Finland Economy 1995
SOURCE: 1995 CIA WORLD FACTBOOK
Overview: Finland has a highly industrialized, largely free market economy, with per capita output two-thirds of the US figure. Its key economic sector is manufacturing - principally the wood, metals, and engineering industries. Trade is important, with the export of goods representing about 30% of GDP. Except for timber and several minerals, Finland depends on imports of raw materials, energy, and some components for manufactured goods. Because of the climate, agricultural development is limited to maintaining self-sufficiency in basic products. The economy, which experienced an average of 4.9% annual growth between 1987 and 1989, sank into deep recession in 1991 as growth contracted by 6.5%. The recession - which continued in 1992 with growth contracting by 4.1% - has been caused by economic overheating, depressed foreign markets, and the dismantling of the barter system between Finland and the former Soviet Union under which Soviet oil and gas had been exchanged for Finnish manufactured goods. The Finnish Government has proposed efforts to increase industrial competitiveness and efficiency by an increase in exports to Western markets, cuts in public expenditures, partial privatization of state enterprises, and changes in monetary policy. In June 1991 Helsinki had tied the markka to the European Union's (EU) European Currency Unit (ECU) to promote stability. Ongoing speculation resulting from a lack of confidence in the government's policies forced Helsinki to devalue the markka by about 12% in November 1991 and to indefinitely break the link in September 1992. The devaluations have boosted the competitiveness of Finnish exports to the extent the recession bottomed out in 1993 with renewed economic growth expected in 1994. Unemployment probably will remain a serious problem during the next few years, with the majority of Finnish firms facing a weak domestic market and the troubled German and Swedish export markets. Declining revenues, increased transfer payments, and extensive funding to bail out the banking system pushed the central government's budget deficit to nearly 13% in 1993. Helsinki continues to harmonize its economic policies with those of the EU during Finland's current EU membership bid. In early 1995, Finland is expected to join the European Union (formerly the European Community), thus broadening European economic unity.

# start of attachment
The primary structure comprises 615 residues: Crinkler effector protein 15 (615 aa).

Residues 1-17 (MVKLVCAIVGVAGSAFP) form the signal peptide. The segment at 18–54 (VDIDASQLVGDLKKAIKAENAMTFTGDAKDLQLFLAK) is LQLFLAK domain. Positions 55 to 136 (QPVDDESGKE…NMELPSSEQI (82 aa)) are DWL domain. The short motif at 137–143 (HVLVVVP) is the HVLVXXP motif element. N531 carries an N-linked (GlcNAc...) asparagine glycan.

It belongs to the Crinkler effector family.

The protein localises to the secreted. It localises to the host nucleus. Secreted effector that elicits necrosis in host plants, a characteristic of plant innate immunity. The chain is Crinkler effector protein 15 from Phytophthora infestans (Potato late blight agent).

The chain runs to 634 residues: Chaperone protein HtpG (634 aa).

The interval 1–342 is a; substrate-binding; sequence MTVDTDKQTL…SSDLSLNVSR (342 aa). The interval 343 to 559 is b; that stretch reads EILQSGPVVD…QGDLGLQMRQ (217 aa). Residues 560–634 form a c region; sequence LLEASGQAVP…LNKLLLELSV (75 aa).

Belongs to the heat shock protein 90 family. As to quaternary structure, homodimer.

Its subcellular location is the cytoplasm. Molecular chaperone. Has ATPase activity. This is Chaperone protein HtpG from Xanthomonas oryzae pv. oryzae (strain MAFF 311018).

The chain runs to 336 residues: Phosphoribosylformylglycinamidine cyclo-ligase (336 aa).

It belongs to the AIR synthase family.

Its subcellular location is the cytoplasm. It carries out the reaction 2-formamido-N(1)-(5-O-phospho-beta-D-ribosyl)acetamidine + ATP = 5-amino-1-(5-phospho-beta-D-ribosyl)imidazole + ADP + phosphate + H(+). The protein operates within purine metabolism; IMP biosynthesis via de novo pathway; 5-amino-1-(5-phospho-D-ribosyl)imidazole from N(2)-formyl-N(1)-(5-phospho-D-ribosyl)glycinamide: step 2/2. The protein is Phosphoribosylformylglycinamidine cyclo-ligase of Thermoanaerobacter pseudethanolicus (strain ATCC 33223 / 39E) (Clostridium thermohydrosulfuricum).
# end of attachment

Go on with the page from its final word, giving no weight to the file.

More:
National product: GDP - purchasing power equivalent - $81.1 billion (1993)
National product real growth rate: -2.6% (1993)
National product per capita: $16,100 (1993)
Inflation rate (consumer prices): 2.1% (1992)
Unemployment rate: 22% (1993)
$23.4 billion (f.o.b., 1993)
$18 billion (c.i.f., 1993 est.)
External debt: $30 billion (December 1993)
Industrial production: growth rate 7.6% (1992 est.)
Industries: metal products, shipbuilding, forestry and wood processing (pulp, paper), copper refining, foodstuffs, chemicals, textiles, clothing
Agriculture: accounts for 5% of GDP (including forestry); livestock production, especially dairy cattle, predominates; forestry is an important export earner and a secondary occupation for the rural population; main crops - cereals, sugar beets, potatoes; 85% self-sufficient, but short of foodgrains and fodder grains; annual fish catch about 160,000 metric tons
1 markka (FMk) or Finmark = 100 pennia
NOTE: The information regarding Finland on this page is re-published from the 1995 World Fact Book of the United States Central Intelligence Agency. No claims are made regarding the accuracy of Finland Economy 1995 information contained here. All suggestions for corrections of any errors about Finland Economy 1995 should be addressed to the CIA.